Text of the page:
Customizing Your Miner
Making it your own.
In this tutorial, we are going to assume that you have Bittensor installed, have a working copy of the template miner, and have generated working cold and hot keys. If you do not have these prerequisites, please follow the Running a Miner tutorial on how to get a miner working.

Basic Architecture

The architecture inside Bittensor API is rather simple.
  • ​Dataset: Presently sitting at 1.5TB in size and growing, the dataset consists of over 150 million files and is hosted entirely on IPFS. This module pulls and organizes text data from IPFS.
  • ​Subtensor: It wraps all the functions you would need to connect to the chain. Including (1) setting weight to your peers, (2) syncing with the latest block, and (3) ordering your transactions to the chain.
  • Metagraph: Store the block information from subtensor as torch.nn.Module.
  • ​Axon: Manages requests from peers.
  • ​Wallet: Manages all the wallet keys to access your Tao.
  • ​wandb: Handles all the logging to weight and bias.
The miners are the Bittensor clients, who make use of the Bittensor API to server their models and communicate with the chain/peers. There are 3 kinds of template miners that we have built to help you get started.
  • ​Server: Serves a hugging face model, answer requests from peers. Earn Tao by having your peers set weight on you.
  • Validator: Send requests to peers and evaluate their performance. Earn Tao by buying bonds from high-performing peers. Link the Miner below, you can use the same set of config from nucleus and neuron.
  • Miner: Does both serving and validating, that's why it has a more complex architecture. The nucleus stores the basic structure of the machine learning model, while the neuron handles all the training and communication with the chain/peer.
To understand more how do a server and validator works, refer to how to mine Tao.

Bittensor CLI

The Bittensor CLI provides an abstraction away from running Python directly. For example, instead of running something as technical as:
python ~/.bittensor/bittensor/bittensor/_neuron/text/template_miner/
you can instead simply type:
btcli run
This makes it easier for non-technical users and quick commands to run miners. For a full list of commands, simply type btcli for a list of outputs:
usage: btcli <command> <command args>
Bittensor cli
positional arguments:
overview Show account overview.
run Run the miner.
metagraph Metagraph commands
inspect Inspect a wallet (cold, hot) pair
weights Weights commands
set_weights Weights commands
list List wallets
transfer Transfer Tao between accounts.
register Register a wallet to a network.
unstake Unstake from hotkey accounts.
stake Stake to your hotkey accounts.
regen_coldkey Regenerates a coldkey from a passed mnemonic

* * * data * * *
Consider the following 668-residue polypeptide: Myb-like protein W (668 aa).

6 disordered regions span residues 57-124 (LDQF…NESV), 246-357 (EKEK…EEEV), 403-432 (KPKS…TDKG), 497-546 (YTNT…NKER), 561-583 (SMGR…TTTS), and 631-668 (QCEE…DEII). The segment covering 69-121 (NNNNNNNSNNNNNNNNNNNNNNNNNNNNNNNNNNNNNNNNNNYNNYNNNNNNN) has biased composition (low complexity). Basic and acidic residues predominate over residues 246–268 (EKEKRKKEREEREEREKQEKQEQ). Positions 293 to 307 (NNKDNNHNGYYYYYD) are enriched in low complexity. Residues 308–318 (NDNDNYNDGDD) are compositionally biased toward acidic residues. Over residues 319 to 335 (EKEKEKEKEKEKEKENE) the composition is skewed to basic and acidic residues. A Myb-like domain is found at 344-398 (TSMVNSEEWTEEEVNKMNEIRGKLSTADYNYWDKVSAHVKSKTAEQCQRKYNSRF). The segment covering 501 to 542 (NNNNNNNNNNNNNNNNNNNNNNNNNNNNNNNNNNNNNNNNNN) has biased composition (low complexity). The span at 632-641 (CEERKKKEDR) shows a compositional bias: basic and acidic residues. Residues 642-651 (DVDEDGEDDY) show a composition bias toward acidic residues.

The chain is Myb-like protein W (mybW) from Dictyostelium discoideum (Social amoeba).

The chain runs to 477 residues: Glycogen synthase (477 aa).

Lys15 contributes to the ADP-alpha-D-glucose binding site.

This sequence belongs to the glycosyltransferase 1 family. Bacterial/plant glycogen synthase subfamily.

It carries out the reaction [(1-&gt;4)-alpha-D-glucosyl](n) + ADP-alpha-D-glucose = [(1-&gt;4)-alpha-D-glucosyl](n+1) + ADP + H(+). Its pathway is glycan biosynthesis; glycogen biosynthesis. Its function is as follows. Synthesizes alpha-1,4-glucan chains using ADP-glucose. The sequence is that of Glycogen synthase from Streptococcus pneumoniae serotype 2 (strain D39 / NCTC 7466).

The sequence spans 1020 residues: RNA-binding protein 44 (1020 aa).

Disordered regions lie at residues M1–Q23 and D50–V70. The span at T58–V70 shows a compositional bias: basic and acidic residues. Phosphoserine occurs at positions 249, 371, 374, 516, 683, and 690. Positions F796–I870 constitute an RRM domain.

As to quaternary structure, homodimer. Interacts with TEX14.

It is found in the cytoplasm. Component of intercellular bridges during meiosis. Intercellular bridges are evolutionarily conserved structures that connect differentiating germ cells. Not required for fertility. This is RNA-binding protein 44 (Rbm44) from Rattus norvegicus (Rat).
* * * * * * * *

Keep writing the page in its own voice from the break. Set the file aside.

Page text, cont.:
regen_hotkey Regenerates a hotkey from a passed mnemonic
new_coldkey Creates a new hotkey (for running a miner) under the specified path.
new_hotkey Creates a new coldkey (for containing balance) under the specified path.
optional arguments:
-h, --help show this help message and exit
--uids [UIDS [UIDS ...]]
Uids to set.
--weights [WEIGHTS [WEIGHTS ...]]
Weights to set.
Let's dive into this CLI to see what else it can do.

How to add a setting

The templated miner is designed so that each module specified above can be customized depending on your need with a variety of command-line settings. To use them, simply run the miner as before but attach your customized setting following the initial command. For instance:
btcli run \
2 <the network or your choice> \
3 <your coldkey wallet> \
--wallet.hotkey <your hotkey wallet> \
The code above uses the command to set its network setting and commands to set its coldkey and hotkey. The template miner contains separate settings that correspond to different parts of the Bittensor API. Rather than going through each setting in-depth, this blog will detail some common settings, and what they are used for.
This page was built for Bittensor 2.0.2, if you have a newer version of bittensor installed, you can always use the following line of code to look up for newer settings.
python ~/.bittensor/bittensor/bittensor/_neuron/text/template_miner/ --help

Commonly Used Settings

Here are some settings you may want to specify to get your miner running.


Subtensor manages the connection with the chain.
  • The subtensor network flag. The likely choices are: nobunaga (staging network) akatsuki (testing network) nakamoto (master network where you can earn Tao).


Wallet manages the keys to access your Tao. More about the wallet.
  • The name of the wallet to unlock for running bittensor.
  • --wallet.hotkey: The name of wallet's hotkey.
  • --wallet.path: The path to your bittensor wallets. Default ~/.bittensor/wallets/
You can create a new wallet by inputting a new wallet name or hotkey name. Otherwise, use an old wallet name.
To check the list of wallets that you have already created, run btcli list from the terminal.
To understand what is a coldkey, refer to wallet structure.

Weight and bias

Weight and bias (wandb) log the model statistics.
To set up weight and bias, (1) create a free wandb account (2) add --neuron.use_wandb as an argument (3) when running the miner, specify --wandb.api_key, where you can get the key from the wandb authorize page. (4) Check the statistics through the wandb project page.
  • --wandb.api_key: wandb api key.
  • --wandb.project: wandb project name.
  • --wandb.run_group: wandb group name.
  • wandb run name.


  • --logging.debug: Turn on debug logging, where you can check the calls to/from your peers.
  • --logging.logging_dir: Logging default root directory. Default ~/.bittensor/miners/